"Paul Blart: Mall Cop" is a lightweight film about a hapless security guard who foils a crime ring, but like its title character, it rose above expectations and trounced other films at the box office this weekend.
Ticket sales for Sony/Columbia's "Blart" totaled about $33.8 million for the three days, knocking off last week's box-office champ, "Gran Torino," according to the box-office tracking firm Media by Numbers.
"Gran Torino," Clint Eastwood's redemptive story of a bitter Korean War veteran, brought in an estimated $22.2 million. The Warner Bros. film is in its second week of general release but had been playing in a limited run since mid-December.
Rounding out the top five were horror film "My Bloody Valentine 3-D" from Lionsgate; Fox Searchlight's "Notorious," the dramatization of the 1997 homicide of rapper Notorious B.I.G., whose real name was Christopher Wallace; and Paramount's "Hotel for Dogs," a heart-warmer about a pair of adolescents who turn an abandoned hotel into a shelter for stray dogs.
"Blart" beat art because in a field of mature-themed competitors, it was "an everyone choice, a movie the whole family could enjoy," said Rory Bruer, president of worldwide distribution for Sony Pictures Entertainment.
The paucity of new comedy films left a "wide-open landscape" in which "Blart" could "really capitalize on the demand for pure, escapist fun," said Media by Numbers President Paul Dergarabedian. "Blart" was the only choice for those seeking a film with a protagonist they could laugh at, not with.
The audience was even bigger than expected. Bruer said the studio had expected "Blart" to draw about $25 million over the four days, including today's Martin Luther King Day. But it is on track to gross $40 million for the period, he said. "It's a terrific number; the film only cost $26 million to make."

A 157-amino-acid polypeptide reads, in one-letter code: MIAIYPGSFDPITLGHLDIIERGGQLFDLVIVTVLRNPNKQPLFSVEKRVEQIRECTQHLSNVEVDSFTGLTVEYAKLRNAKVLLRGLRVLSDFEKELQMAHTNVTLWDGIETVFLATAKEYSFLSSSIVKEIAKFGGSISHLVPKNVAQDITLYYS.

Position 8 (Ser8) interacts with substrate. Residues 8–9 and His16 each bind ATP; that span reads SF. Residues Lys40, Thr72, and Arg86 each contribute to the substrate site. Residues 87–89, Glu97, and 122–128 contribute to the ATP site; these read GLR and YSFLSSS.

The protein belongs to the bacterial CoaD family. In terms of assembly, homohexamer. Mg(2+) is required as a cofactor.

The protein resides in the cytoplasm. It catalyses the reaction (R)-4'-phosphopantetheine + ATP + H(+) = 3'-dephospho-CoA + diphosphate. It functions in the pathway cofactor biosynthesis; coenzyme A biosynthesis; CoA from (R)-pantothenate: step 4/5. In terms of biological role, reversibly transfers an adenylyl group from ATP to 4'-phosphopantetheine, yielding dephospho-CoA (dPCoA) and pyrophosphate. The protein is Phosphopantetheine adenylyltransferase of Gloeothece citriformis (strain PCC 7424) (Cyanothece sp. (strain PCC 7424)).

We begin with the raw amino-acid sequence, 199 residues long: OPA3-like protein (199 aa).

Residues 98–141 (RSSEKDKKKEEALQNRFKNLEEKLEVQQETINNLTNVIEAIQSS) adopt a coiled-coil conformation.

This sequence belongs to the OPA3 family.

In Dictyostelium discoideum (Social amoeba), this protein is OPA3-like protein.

"Notorious" also beat box-office expectations, said Chris Aronson, senior vice president of domestic distribution for 20th Century Fox.
Aronson said the studio expected a strong showing because of Notorious B.I.G.'s prominence, but this weekend's competition appeared especially strong.
The estimated $21.5-million three-day gross for "Notorious" showed it was more popular than expected beyond African American audiences, Aronson said. "We crossed over, which speaks volumes about his impact as a cultural icon," Aronson said.
New technology enhanced sales of "My Bloody Valentine 3-D," a remake of the 1981 horror film. About 40% of theaters showed the film in 3-D, but they brought in 79% of its gross through Saturday, said Steve Rothenberg, president of domestic distribution for Lionsgate.
Rothenberg said the studio had expected 3-D showings to generate about three times the business generated by conventional screenings of the film, but instead 3-D brought in five times the gross of the conventional theaters.
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Preliminary results in the U.S. and Canada, based on studio projections:
*--* -- Movie 3-day gross Total Weeks -- (studio) (millions) (millions) 1 Paul Blart: Mall Cop $33.8 $33.8 1 -- (Sony/Columbia) 2 Gran Torino (Warner 22.2 73.2 6 -- Bros.) 3 My Bloody Valentine 3-D 21.9 21.9 1 -- (Lionsgate) 4 Notorious (Fox 21.5 21.5 1 -- Searchlight) 5 Hotel for Dogs 17.7 17.7 1 -- (Paramount) 6 Bride Wars (Fox) 11.8 37.6 2 7 The Unborn (Universal) 9.8 33.1 2 8 Defiance (Paramount 9.2 9.5 3 -- Vantage) 9 Marley and Me (Fox) 6.3 132.7 4 10 Slumdog Millionaire 5.9 42.7 10 -- (Fox Searchlight) *--*
*--* Industry totals *--*
*--* 3-day gross Change Year-to-date gross Change (in millions) from 2008 (in millions) from 2008 $197.0 +27.7% $631.9 +24.7% *--*
*--* Note: A movie may be shown on more than one screen at each venue. Source: Media by Numbers Los Angeles Times *--*